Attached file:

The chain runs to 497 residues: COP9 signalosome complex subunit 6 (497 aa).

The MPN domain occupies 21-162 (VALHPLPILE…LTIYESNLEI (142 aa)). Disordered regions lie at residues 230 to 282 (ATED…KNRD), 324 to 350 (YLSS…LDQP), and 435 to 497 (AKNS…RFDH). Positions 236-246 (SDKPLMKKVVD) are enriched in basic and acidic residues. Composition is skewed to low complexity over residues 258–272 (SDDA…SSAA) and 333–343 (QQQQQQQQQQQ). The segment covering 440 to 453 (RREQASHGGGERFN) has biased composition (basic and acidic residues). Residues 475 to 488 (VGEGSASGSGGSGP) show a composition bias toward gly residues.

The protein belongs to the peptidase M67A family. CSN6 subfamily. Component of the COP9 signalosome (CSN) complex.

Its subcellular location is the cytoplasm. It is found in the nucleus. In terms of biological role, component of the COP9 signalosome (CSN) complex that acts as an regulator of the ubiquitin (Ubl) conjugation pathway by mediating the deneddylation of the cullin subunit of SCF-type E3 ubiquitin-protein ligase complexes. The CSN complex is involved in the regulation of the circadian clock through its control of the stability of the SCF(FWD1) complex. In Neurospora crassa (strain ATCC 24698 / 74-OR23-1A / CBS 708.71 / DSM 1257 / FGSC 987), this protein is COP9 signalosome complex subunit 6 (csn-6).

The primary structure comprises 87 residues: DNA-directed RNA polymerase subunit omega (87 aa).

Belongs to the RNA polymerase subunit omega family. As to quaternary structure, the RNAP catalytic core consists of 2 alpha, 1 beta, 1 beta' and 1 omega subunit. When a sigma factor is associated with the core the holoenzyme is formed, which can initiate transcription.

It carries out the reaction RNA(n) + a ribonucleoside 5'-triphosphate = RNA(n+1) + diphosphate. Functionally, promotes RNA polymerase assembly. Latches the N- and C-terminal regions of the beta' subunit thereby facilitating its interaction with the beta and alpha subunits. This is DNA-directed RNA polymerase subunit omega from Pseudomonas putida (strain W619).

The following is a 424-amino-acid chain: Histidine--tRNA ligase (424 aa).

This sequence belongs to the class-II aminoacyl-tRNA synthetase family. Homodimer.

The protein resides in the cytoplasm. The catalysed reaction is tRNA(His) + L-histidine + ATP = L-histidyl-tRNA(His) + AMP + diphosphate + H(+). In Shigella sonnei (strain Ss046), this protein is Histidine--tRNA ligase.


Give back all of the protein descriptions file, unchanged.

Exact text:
The chain runs to 497 residues: COP9 signalosome complex subunit 6 (497 aa).

The MPN domain occupies 21-162 (VALHPLPILE…LTIYESNLEI (142 aa)). Disordered regions lie at residues 230 to 282 (ATED…KNRD), 324 to 350 (YLSS…LDQP), and 435 to 497 (AKNS…RFDH). Positions 236-246 (SDKPLMKKVVD) are enriched in basic and acidic residues. Composition is skewed to low complexity over residues 258–272 (SDDA…SSAA) and 333–343 (QQQQQQQQQQQ). The segment covering 440 to 453 (RREQASHGGGERFN) has biased composition (basic and acidic residues). Residues 475 to 488 (VGEGSASGSGGSGP) show a composition bias toward gly residues.

The protein belongs to the peptidase M67A family. CSN6 subfamily. Component of the COP9 signalosome (CSN) complex.

Its subcellular location is the cytoplasm. It is found in the nucleus. In terms of biological role, component of the COP9 signalosome (CSN) complex that acts as an regulator of the ubiquitin (Ubl) conjugation pathway by mediating the deneddylation of the cullin subunit of SCF-type E3 ubiquitin-protein ligase complexes. The CSN complex is involved in the regulation of the circadian clock through its control of the stability of the SCF(FWD1) complex. In Neurospora crassa (strain ATCC 24698 / 74-OR23-1A / CBS 708.71 / DSM 1257 / FGSC 987), this protein is COP9 signalosome complex subunit 6 (csn-6).

The primary structure comprises 87 residues: DNA-directed RNA polymerase subunit omega (87 aa).

Belongs to the RNA polymerase subunit omega family. As to quaternary structure, the RNAP catalytic core consists of 2 alpha, 1 beta, 1 beta' and 1 omega subunit. When a sigma factor is associated with the core the holoenzyme is formed, which can initiate transcription.

It carries out the reaction RNA(n) + a ribonucleoside 5'-triphosphate = RNA(n+1) + diphosphate. Functionally, promotes RNA polymerase assembly. Latches the N- and C-terminal regions of the beta' subunit thereby facilitating its interaction with the beta and alpha subunits. This is DNA-directed RNA polymerase subunit omega from Pseudomonas putida (strain W619).

The following is a 424-amino-acid chain: Histidine--tRNA ligase (424 aa).

This sequence belongs to the class-II aminoacyl-tRNA synthetase family. Homodimer.

The protein resides in the cytoplasm. The catalysed reaction is tRNA(His) + L-histidine + ATP = L-histidyl-tRNA(His) + AMP + diphosphate + H(+). In Shigella sonnei (strain Ss046), this protein is Histidine--tRNA ligase.